If whoever put them there really thought they were necessary why were they not made more permanent, out of metal for example. I'd hate to be trying sell my home right now! Not exactly a great way to attract buyers to Brockley! I'd be tempted to rip them all down if I were.

As Nick says, there was no consultation, and as far as I'm concerned there should be no consultation when residents tear them down.

Lets just have some proper policing if the area is under such threat. Perhaps keep the local police station open?

Anonymous said...

Here here! I would love to know who on earth thought this was a smart idea. Why dont the Councillors know who did it? BUT...I raised this on another section of the blog and was told by Fabhat that s/he thought they were good as they remind people to be vigilant so it ill be interesting to see what the overal majority thinks. I pulled the one outside my house down - scissors do the trick and dont leave them flapping in the beeze

Anonymous said...

agree wholeheartedly. they have an even worse effect on children who can read, but can't rationalise.

they have the look of a 'year-end' initiative - a council dept desperately trying to spend the last of its 07 budget.

Anonymous said...

You're probably right about the year end budget thing. If Brockley really is suffering a rash of ipod and sat nav crimes, then perhaps it's worth making people aware, but how about something more subtle, with less sensationalist language, just so people are aware. These signs seem very "Daily Mail"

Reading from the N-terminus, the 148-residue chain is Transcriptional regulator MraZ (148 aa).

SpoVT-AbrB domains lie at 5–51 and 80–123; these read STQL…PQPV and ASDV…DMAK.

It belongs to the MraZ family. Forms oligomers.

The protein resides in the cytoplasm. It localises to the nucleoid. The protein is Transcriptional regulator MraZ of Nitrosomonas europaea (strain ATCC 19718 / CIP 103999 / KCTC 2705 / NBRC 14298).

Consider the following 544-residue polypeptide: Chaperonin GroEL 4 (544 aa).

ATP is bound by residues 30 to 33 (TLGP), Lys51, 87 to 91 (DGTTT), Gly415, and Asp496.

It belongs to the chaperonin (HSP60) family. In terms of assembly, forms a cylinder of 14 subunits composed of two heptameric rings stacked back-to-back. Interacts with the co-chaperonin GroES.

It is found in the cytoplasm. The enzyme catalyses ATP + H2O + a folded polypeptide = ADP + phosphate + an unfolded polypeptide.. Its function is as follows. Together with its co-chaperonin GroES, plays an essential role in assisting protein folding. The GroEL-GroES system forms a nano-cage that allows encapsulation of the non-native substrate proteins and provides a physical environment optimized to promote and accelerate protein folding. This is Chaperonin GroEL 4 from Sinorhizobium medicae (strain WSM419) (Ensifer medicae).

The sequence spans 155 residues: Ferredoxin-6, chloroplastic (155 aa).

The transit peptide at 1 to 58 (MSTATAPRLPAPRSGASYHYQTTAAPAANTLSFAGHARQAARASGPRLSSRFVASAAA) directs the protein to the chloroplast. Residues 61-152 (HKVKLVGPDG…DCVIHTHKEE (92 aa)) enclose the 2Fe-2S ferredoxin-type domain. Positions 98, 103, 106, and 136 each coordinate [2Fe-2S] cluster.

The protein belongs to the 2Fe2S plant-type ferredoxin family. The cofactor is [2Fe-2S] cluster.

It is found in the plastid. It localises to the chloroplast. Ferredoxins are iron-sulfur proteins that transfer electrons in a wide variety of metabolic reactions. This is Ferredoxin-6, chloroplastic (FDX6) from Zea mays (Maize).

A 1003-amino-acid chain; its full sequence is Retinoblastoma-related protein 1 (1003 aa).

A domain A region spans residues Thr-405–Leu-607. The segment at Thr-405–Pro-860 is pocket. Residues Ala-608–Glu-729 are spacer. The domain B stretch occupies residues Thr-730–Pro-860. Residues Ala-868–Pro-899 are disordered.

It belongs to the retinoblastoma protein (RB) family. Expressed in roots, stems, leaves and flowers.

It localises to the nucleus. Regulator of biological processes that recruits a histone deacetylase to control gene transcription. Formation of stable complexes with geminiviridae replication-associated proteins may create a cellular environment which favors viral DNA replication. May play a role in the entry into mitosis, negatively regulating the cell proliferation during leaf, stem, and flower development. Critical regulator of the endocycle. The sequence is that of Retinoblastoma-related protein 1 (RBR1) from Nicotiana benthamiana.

Brockley Nick said...

Also, if we must have signs, how about using them to say what the police are actually doing about the problem? Something that might act as a (minor) deterrent to criminals and a (minor) reassurance to people that something is being done to make life a bit safer.

At the moment, they read like we're on our own, at the mercy of thieves, who lurk at every corner.

Anonymous said...

Unfortunately now days, with the level of diversity with people speaking differing languages and having differing cultural ways of doing things, this type of 'IM HERE LOOK AT ME' sign will increase.

THE DEFENCE: There is a need to protect those who would not identify to speaking directly with the police or other such initiatives.

THE ALIENATION: I dont like the signs, I feel it alienates alot of people who could quite easily speak english and sit down with the local policeman to discuss concerns.

THE CONCLUSION: As has been pointed out in previous replies to me, this isn't the UK we live in..... without asking some serious questions about the value of preserving a national identity (such as everyone being able to speak english) there really isnt much we can do....


Andrew Brown said...

It does seem a bit of a strange tactic, particularly in the light of the crime stats which suggest that robberies are sharply down across the borough...

Anonymous said...